Descriptive Statistics of Energy Prices and Returns

  • Nigel Da Costa Lewis
Part of the Finance and Capital Markets Series book series (FCMS)


Descriptive statistics are those statistical methods that are used to summarize the characteristics of a sample. The main purpose of descriptive statistics is to reduce the original sample into a handful of more understandable metrics without distorting or losing too much of the valuable information contained in the individual observations. We begin by collecting N observations {r1, r2,…,rN} on the price return random variable R. These measurements are then organized and summarized using techniques of descriptive statistics described in this chapter. In most cases we can compactly describe the characteristics of a sample using three distinctive classes of descriptive statistics. The first class summarizes the center of the distribution and are known as measures of central tendency. The second class summarizes the spread or dispersion of the sample and are commonly known as measures of dispersion. The third class known as shape statistics summarizes important elements of the shape of the underlying probability distribution implied by the sample. Our objective in using descriptive statistics is to describe as compactly as possible the key properties of empirical data. This information will then be used to assist us in selecting an appropriate probability model for modeling price risk.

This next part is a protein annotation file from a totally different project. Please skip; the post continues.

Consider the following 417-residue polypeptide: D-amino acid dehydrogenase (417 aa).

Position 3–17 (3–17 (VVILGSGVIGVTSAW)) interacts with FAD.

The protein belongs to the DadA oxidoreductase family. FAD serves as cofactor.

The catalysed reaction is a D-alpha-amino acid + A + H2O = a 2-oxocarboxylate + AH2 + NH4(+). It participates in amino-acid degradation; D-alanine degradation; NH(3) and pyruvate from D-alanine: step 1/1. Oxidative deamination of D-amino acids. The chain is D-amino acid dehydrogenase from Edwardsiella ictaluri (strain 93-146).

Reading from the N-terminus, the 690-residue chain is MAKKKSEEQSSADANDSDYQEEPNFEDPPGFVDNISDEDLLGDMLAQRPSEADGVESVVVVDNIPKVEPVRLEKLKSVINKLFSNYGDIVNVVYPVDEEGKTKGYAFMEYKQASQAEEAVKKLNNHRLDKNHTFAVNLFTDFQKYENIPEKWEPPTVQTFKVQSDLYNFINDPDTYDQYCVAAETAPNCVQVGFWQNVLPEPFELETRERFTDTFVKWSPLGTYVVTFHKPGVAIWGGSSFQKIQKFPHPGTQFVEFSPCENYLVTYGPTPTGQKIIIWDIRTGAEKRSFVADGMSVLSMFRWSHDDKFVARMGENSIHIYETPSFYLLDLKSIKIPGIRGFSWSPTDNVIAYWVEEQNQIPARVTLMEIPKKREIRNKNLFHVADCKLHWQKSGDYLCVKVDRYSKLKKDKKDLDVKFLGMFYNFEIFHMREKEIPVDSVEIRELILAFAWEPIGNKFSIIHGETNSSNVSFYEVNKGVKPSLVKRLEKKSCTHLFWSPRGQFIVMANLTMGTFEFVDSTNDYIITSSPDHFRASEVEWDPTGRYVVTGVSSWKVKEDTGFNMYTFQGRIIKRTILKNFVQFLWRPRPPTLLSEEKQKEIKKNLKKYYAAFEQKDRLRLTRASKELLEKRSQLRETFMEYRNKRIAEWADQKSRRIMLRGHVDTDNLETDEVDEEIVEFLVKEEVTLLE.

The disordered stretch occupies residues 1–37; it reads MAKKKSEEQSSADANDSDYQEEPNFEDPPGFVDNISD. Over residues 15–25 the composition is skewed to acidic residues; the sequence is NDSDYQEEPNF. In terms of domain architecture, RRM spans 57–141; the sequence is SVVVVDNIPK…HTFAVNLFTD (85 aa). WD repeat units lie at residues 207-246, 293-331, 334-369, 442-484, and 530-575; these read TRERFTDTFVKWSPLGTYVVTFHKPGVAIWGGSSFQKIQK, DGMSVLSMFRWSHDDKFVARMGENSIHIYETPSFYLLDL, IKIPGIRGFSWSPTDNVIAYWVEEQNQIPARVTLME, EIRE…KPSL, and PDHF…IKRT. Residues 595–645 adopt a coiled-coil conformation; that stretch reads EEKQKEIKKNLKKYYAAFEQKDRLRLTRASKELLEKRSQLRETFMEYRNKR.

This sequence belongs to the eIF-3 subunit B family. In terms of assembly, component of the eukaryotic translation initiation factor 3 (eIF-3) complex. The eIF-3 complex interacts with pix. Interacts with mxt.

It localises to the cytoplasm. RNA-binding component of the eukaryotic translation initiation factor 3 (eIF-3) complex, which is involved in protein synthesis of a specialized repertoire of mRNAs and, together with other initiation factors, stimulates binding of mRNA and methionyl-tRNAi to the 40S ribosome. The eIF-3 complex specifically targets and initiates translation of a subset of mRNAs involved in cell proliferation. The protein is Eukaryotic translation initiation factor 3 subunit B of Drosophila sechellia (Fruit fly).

Central Tendency Energy Price Market Risk Sample Standard Deviation Shape Statistic 
These keywords were added by machine and not by the authors. This process is experimental and the keywords may be updated as the learning algorithm improves.


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Further Reading

  1. Crow, E. L., Davis, F. A., and Maxfield, M. W. (1960) Statistics Manual, Dover Publications Inc., New York.Google Scholar
  2. Groeneveld, R. A. (1998) A class of quartile measures for kurtosis. American Statistician, 51, 325–329.Google Scholar
  3. Lewis, Nigel Da Costa (2003) Market Risk Modeling: Applied Statistical Methods for Practitioners. Risk Books, London.Google Scholar
  4. Lewis, Nigel Da Costa (2004) Operational Risk with Excel and VBA: Applied Statistical Methods for Risk Management. John Wiley & Sons, Inc., New York.Google Scholar
  5. Moors, J. J. A. (1998) AQuantile alternative for kurtosis, Statistician, 37, 25–32.CrossRefGoogle Scholar
  6. Rowntree, D. (1981) Statistics Without Tears, Penguin Books, Middlesex, England.Google Scholar

Copyright information

© Nigel Da Costa Lewis 2005

Authors and Affiliations

  • Nigel Da Costa Lewis

There are no affiliations available

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